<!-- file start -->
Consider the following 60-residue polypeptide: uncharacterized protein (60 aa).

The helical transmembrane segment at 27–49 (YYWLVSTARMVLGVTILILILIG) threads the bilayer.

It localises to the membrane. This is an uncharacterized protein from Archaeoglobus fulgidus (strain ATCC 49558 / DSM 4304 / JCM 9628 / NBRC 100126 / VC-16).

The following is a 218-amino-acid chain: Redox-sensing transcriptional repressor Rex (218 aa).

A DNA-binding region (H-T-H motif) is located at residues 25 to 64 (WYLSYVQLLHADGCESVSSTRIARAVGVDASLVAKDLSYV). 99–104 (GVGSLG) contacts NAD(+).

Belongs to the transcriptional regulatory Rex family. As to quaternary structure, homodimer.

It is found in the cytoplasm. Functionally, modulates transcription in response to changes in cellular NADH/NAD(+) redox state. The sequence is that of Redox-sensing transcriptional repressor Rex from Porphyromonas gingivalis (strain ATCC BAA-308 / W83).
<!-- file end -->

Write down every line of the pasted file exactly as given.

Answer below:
Consider the following 60-residue polypeptide: uncharacterized protein (60 aa).

The helical transmembrane segment at 27–49 (YYWLVSTARMVLGVTILILILIG) threads the bilayer.

It localises to the membrane. This is an uncharacterized protein from Archaeoglobus fulgidus (strain ATCC 49558 / DSM 4304 / JCM 9628 / NBRC 100126 / VC-16).

The following is a 218-amino-acid chain: Redox-sensing transcriptional repressor Rex (218 aa).

A DNA-binding region (H-T-H motif) is located at residues 25 to 64 (WYLSYVQLLHADGCESVSSTRIARAVGVDASLVAKDLSYV). 99–104 (GVGSLG) contacts NAD(+).

Belongs to the transcriptional regulatory Rex family. As to quaternary structure, homodimer.

It is found in the cytoplasm. Functionally, modulates transcription in response to changes in cellular NADH/NAD(+) redox state. The sequence is that of Redox-sensing transcriptional repressor Rex from Porphyromonas gingivalis (strain ATCC BAA-308 / W83).